Verbs are a very important part of a resume.
Interesting, strong verbs emphasize your accomplishments: manage a team of 10 professionals; drive revenue; created new procedures; ranked #2 out of 150 sales reps. Weak verbs (is responsible for, was engaged in the process of) weaken your accomplishments and generally take up valuable space. See the difference here:
Responsible for the reorganization of two departments.
Reorganized two departments.
Past and present verb tense can easily become a problem. The only place for the present tense is in the job you hold now (“mentor three team members”). Descriptions for all previous jobs must be in the past tense (“mentored three team members”). So when you update your resume with a new job, move all descriptions of old jobs into the past tense. One verb that always causes problems is “lead.” The past tense of “lead” is “led.”
The future tense almost never appears on a resume, although you can address the future (for example, “on track to reach $3M in new revenue”). Just make sure that references to the future are still relevant. For example, if you were on track to reach new revenue three jobs ago, that goal was either met or not met—it is no longer in the future.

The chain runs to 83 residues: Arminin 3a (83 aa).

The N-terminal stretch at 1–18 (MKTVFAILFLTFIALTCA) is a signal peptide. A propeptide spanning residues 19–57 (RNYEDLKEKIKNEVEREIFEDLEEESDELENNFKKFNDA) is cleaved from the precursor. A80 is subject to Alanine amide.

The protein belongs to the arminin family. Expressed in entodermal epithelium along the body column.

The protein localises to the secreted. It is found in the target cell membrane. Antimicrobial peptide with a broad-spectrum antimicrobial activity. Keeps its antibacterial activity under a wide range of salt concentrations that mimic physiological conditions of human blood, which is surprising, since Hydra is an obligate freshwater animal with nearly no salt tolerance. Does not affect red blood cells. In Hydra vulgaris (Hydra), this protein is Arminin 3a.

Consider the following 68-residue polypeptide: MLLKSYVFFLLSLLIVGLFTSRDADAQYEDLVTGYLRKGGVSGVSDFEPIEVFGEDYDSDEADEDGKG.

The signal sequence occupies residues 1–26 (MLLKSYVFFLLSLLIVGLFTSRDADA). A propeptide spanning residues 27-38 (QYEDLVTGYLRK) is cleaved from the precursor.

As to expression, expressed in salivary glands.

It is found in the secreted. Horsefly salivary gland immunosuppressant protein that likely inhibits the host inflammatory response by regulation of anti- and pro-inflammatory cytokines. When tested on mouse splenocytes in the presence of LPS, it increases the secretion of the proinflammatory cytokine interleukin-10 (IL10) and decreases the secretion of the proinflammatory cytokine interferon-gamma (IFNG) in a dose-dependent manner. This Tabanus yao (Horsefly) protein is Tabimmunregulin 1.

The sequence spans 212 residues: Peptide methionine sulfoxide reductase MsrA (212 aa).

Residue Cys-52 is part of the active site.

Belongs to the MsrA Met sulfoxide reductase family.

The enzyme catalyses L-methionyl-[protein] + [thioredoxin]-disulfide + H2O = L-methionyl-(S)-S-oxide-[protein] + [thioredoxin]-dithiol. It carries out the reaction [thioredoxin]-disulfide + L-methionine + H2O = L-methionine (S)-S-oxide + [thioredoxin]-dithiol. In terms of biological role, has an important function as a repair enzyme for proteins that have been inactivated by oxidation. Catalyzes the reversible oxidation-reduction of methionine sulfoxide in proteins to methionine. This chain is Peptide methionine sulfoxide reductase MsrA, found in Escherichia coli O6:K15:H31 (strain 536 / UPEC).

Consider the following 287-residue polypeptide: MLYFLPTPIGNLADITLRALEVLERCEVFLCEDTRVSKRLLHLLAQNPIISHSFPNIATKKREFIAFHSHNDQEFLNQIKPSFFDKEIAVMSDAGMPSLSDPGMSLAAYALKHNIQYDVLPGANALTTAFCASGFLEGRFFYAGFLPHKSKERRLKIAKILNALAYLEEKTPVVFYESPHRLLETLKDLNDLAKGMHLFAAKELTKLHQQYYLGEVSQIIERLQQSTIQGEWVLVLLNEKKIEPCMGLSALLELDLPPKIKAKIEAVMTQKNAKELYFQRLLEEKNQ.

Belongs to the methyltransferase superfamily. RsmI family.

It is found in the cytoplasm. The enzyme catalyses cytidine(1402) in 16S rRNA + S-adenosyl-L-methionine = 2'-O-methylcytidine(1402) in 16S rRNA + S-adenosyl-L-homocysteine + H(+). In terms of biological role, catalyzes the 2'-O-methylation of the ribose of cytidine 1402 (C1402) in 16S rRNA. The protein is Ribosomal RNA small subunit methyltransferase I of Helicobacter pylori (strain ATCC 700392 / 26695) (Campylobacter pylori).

Verbs in complex sentences can also cause problems. For examples, “reduced customer complaints, number of returns, and satisfaction scores.” Right now, the sentence states that you reduced satisfaction scores. It should read, “reduced customer complaints and number of returns and raised satisfaction scores.”
Verb and noun forms of the same word are often spelled differently. For example, the noun is “startup,” but the verb is “start up.” So you start up a startup company. You also counsel a council and give advice when you advise them.
Many verbs sound similar to other words that have quite different meanings. The classic examples are compliment and complement, affect and effect, lead (the mineral) and led. Make sure you are using the right verb.
Robin’s Resumes® has decades of experience in making sure that every detail of your resume—including the verbs—is grammatically and factually correct and delivers a strong message. Contact us today.